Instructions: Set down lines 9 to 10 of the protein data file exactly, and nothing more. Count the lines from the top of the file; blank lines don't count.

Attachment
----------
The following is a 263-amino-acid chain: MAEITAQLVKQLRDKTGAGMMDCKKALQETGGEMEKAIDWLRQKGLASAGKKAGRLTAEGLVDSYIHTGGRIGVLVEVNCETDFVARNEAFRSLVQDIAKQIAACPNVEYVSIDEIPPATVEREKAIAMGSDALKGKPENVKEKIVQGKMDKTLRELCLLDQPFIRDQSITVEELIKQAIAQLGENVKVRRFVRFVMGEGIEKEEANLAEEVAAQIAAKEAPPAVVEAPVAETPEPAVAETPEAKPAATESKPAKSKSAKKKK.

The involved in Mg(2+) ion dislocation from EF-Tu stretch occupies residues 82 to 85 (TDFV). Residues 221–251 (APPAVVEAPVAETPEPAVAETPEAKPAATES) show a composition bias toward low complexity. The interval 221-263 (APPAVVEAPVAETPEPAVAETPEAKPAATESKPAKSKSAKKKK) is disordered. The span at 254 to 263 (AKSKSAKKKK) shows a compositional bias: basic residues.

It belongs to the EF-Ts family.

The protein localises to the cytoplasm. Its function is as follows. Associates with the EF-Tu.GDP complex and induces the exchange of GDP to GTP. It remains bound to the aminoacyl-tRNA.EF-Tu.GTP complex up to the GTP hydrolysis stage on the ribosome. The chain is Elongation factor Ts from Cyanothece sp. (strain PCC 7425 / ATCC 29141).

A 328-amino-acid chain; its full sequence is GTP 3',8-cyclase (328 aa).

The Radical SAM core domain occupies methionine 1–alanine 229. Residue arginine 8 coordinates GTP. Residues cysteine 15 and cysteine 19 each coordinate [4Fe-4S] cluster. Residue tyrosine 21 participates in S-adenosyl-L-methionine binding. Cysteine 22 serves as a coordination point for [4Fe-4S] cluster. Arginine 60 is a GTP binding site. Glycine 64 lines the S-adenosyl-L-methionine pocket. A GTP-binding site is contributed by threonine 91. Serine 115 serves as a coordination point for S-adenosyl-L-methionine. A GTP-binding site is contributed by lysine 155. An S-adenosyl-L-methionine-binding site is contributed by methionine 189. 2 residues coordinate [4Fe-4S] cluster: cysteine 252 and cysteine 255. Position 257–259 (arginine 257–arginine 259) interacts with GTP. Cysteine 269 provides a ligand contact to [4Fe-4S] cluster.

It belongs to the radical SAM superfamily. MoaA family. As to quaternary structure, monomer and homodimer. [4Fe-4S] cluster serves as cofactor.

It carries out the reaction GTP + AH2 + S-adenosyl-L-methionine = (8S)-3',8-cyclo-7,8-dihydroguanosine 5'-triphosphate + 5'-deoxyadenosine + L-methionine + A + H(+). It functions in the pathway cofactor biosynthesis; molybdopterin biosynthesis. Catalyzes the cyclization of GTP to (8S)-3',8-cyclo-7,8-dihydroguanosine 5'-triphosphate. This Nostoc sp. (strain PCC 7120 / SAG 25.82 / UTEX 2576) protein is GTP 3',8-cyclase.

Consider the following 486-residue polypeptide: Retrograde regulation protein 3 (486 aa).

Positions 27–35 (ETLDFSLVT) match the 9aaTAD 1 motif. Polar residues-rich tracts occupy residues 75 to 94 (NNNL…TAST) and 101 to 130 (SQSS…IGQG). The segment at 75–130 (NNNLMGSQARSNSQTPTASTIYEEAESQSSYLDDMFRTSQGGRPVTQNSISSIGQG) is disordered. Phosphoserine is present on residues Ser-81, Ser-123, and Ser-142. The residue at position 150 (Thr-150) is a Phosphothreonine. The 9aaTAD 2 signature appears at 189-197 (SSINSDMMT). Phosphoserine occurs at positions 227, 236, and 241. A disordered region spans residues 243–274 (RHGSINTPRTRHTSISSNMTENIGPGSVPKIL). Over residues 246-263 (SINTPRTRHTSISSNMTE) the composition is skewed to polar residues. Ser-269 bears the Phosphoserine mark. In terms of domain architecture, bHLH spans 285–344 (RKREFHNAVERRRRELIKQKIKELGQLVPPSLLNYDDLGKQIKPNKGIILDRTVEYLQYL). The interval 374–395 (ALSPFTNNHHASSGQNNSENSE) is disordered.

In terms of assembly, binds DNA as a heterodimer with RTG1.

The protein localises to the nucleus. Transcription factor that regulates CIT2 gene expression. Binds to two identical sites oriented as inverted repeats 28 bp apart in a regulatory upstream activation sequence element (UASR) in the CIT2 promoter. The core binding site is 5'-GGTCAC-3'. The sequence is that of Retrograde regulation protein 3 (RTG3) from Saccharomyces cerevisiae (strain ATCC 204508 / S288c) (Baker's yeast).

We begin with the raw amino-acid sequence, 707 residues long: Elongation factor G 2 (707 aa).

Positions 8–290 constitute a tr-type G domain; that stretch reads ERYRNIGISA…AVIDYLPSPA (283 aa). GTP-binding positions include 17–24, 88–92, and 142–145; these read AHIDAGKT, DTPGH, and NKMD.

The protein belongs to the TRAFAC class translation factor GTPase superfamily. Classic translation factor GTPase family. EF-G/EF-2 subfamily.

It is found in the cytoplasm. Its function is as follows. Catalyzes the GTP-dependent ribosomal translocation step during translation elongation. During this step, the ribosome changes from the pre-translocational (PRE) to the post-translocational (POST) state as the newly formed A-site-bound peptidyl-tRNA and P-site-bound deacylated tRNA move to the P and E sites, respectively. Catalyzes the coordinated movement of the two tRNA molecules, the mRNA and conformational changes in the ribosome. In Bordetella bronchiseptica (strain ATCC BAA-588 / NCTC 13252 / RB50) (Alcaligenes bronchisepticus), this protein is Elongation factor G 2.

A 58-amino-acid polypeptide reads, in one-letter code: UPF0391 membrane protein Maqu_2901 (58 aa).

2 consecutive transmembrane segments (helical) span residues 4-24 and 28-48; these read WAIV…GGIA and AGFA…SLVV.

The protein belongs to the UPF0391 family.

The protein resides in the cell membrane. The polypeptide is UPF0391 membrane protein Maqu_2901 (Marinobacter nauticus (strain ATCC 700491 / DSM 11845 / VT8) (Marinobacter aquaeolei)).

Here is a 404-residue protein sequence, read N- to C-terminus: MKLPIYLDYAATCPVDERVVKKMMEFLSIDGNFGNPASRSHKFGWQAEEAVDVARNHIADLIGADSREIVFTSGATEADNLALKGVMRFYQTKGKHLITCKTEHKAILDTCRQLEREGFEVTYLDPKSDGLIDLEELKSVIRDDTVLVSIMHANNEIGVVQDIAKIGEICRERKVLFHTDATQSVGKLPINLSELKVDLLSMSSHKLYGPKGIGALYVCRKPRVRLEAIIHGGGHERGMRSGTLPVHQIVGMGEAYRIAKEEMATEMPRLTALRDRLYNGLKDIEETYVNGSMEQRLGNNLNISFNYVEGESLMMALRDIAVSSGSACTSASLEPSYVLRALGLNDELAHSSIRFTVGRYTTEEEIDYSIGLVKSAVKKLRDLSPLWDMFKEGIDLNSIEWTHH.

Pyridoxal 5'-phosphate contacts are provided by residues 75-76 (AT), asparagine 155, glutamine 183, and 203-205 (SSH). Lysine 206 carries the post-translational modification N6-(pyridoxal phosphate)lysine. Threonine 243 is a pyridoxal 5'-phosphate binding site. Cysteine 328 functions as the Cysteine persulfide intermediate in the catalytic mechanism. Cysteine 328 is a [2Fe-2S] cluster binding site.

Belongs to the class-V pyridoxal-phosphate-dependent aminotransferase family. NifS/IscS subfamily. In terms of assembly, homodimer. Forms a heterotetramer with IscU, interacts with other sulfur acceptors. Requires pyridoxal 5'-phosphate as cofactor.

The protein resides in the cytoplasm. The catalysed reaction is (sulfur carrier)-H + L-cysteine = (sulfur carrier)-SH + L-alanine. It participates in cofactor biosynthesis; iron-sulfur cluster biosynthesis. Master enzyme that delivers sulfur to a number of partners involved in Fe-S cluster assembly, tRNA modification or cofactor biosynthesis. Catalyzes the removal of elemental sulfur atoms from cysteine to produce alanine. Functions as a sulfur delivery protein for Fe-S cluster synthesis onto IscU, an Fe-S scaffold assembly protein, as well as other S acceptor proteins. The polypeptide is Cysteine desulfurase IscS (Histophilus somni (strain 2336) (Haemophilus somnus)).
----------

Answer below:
Consider the following 486-residue polypeptide: Retrograde regulation protein 3 (486 aa).

Positions 27–35 (ETLDFSLVT) match the 9aaTAD 1 motif. Polar residues-rich tracts occupy residues 75 to 94 (NNNL…TAST) and 101 to 130 (SQSS…IGQG). The segment at 75–130 (NNNLMGSQARSNSQTPTASTIYEEAESQSSYLDDMFRTSQGGRPVTQNSISSIGQG) is disordered. Phosphoserine is present on residues Ser-81, Ser-123, and Ser-142. The residue at position 150 (Thr-150) is a Phosphothreonine. The 9aaTAD 2 signature appears at 189-197 (SSINSDMMT). Phosphoserine occurs at positions 227, 236, and 241. A disordered region spans residues 243–274 (RHGSINTPRTRHTSISSNMTENIGPGSVPKIL). Over residues 246-263 (SINTPRTRHTSISSNMTE) the composition is skewed to polar residues. Ser-269 bears the Phosphoserine mark. In terms of domain architecture, bHLH spans 285–344 (RKREFHNAVERRRRELIKQKIKELGQLVPPSLLNYDDLGKQIKPNKGIILDRTVEYLQYL). The interval 374–395 (ALSPFTNNHHASSGQNNSENSE) is disordered.